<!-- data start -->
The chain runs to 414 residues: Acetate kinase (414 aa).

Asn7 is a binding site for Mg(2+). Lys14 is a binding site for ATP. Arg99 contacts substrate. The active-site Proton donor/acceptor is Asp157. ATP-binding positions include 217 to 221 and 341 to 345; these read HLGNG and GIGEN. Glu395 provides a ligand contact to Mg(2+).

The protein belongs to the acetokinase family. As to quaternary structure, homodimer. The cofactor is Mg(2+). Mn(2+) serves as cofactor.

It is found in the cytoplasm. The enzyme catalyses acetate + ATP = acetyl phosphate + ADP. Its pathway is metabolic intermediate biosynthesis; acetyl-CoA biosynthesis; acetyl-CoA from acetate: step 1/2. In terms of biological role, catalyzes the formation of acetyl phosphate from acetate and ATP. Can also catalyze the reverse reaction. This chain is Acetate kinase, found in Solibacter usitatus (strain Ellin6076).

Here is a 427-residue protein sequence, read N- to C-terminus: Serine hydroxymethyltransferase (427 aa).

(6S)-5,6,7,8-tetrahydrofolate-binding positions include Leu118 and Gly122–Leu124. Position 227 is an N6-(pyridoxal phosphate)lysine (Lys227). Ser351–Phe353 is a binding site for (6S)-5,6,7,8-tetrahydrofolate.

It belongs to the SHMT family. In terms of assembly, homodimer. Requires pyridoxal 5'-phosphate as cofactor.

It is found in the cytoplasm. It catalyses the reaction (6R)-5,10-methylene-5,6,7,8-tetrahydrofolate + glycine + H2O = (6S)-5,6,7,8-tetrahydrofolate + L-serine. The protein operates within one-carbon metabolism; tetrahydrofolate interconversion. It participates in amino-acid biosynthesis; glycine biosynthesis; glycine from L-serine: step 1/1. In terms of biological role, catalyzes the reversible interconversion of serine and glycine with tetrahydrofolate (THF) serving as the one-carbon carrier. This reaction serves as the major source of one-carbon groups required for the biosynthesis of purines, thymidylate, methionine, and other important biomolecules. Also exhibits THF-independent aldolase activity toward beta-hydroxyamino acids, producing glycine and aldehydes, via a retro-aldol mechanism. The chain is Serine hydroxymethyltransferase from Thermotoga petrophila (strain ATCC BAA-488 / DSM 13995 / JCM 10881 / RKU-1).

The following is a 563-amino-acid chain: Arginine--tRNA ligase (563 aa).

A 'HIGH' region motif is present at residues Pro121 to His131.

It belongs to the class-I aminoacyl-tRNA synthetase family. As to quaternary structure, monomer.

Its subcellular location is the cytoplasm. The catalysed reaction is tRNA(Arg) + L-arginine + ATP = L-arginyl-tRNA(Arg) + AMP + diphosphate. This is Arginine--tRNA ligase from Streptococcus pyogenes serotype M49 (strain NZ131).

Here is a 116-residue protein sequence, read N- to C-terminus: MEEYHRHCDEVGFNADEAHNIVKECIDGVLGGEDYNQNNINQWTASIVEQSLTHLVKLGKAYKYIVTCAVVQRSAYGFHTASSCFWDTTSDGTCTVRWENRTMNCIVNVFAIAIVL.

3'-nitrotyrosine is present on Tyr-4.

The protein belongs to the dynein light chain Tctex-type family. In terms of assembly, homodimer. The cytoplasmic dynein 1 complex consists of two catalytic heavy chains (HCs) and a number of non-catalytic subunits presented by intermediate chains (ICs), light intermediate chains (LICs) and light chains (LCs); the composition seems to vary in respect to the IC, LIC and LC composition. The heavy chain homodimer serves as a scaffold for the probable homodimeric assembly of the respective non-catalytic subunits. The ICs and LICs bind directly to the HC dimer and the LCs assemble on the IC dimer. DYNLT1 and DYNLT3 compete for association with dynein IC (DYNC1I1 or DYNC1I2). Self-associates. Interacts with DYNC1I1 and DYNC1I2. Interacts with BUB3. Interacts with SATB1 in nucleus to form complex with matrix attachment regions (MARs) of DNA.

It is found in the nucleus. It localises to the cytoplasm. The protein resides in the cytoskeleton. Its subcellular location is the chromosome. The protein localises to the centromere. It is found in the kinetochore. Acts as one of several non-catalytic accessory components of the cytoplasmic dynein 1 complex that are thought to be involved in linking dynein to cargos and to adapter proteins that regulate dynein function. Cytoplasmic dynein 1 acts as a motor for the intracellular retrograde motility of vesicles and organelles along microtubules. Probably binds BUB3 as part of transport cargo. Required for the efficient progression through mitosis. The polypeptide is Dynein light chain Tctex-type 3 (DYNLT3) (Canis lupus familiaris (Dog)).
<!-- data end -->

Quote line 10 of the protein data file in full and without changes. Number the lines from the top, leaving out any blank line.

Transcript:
A 'HIGH' region motif is present at residues Pro121 to His131.